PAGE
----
Wednesday, October 31, 2012

Senior Chemistry major Olivia Auell shows Buffalo Cheddar popcorn, a flavor she helped develop for Weaver Popcorn during her internship this summer. Olivia plans to attend graduate school in food science next year.

Monday, October 29, 2012

Friday, October 19th witnessed a multitude of alumni, students and faculty pack into the Euler Science Complex atrium for the dedication of this $41.4 million facility.
 As the ground-level seats filled, every inch of available space overlooking the stage was utilized, as people lined the balconies and walkways of Euler's four stories.

The dedication proved a huge success. Touching speeches were given by individuals such as Dr. Eugene B. Habecker, Dr. William E. Toll, Dr. Jan M. Reber, Ronald B. Sutherland, Dr. Leland E. Boren, Elizabeth A. Henricks, and Donald G. Soderquist. With stories of students sitting on the floor for lack of seating room, labs that must be set up and torn down each day, and Dr. Reber's taking chemical supplies to stick in her freezer for lack of room in Nussbaum, the dedication allowed people gain a true picture of just how much this new building and extra space means to the students and faculty of Taylor University.
 After the ceremony, those attended enjoyed a wonderful treat, as each floor had tables filled with beverages, mouth-watering desserts, and gourmet hours de vours.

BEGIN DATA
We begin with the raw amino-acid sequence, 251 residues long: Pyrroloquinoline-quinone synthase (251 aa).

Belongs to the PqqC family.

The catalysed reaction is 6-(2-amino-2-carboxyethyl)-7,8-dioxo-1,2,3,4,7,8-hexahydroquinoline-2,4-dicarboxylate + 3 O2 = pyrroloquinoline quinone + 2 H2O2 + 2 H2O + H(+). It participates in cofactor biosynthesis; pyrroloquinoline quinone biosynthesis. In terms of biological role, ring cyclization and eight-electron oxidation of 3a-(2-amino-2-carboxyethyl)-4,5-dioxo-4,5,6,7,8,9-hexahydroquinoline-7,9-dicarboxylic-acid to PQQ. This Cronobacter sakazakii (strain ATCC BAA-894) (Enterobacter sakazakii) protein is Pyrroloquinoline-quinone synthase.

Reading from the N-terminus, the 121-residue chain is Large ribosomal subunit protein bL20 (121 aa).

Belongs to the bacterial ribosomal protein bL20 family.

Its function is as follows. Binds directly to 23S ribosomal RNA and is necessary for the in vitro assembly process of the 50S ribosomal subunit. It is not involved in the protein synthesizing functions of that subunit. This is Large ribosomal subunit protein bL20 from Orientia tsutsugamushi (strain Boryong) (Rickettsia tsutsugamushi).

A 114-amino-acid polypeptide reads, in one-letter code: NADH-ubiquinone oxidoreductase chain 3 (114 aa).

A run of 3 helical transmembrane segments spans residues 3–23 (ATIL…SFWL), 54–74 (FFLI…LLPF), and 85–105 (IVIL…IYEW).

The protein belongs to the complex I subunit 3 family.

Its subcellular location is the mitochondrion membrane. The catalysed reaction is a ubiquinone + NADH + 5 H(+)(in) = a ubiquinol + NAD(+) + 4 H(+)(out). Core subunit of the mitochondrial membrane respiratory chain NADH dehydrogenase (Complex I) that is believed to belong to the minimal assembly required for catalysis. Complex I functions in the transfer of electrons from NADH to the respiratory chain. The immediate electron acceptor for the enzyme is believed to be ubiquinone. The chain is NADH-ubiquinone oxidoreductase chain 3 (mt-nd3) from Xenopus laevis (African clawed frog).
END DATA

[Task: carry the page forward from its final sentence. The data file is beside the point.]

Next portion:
The weekend of the dedication was also homecoming, and Euler's dedication allowed old friends and classmates to once again meet again in a Taylor's science halls. The Professors of the School of Natural and Applied Sciences all attended, and thoroughly enjoyed the fellowship and seeing former students once again.
Everyone thoroughly enjoyed their time, and the ceremony was a fitting dedication for the size and significance of Euler Science Complex. In the words of one Professor, this dedication was "by far one of the best events [he's] ever attended during [his] years at Taylor."

Wednesday, September 12, 2012

Our new Chemistry instrument lab. Located in Euler Science Complex, room 343.

TOMORROW!! The TU Chemistry department will be hosting a dinner for all the Chemistry majors. It will be a welcome time to become acquainted with faculty and future chemists.

Friday, August 3, 2012

 Moving is Fun!!??

In the old stockroom
load a cart
down the hall
onto the bridge
up the hill
around a corner

through the cabinets
to grandmother's house?? a new home

same story


help is a good thing

where do all these parts go?
When can we start using this?

following instructions
Ready to wash!

are we done yet?

Friday, June 29, 2012

Summer Research in Full Swing:

Five chemistry students are in the middle of an eight week research internship on campus this summer.  Some of the projects include developing a rapid LCMS method for muscle fiber typing, monitoring muscle metabolism following exercise, and elucidating the mechanism for resistance or susceptibility of tomato crop diseases.

Friday, May 4, 2012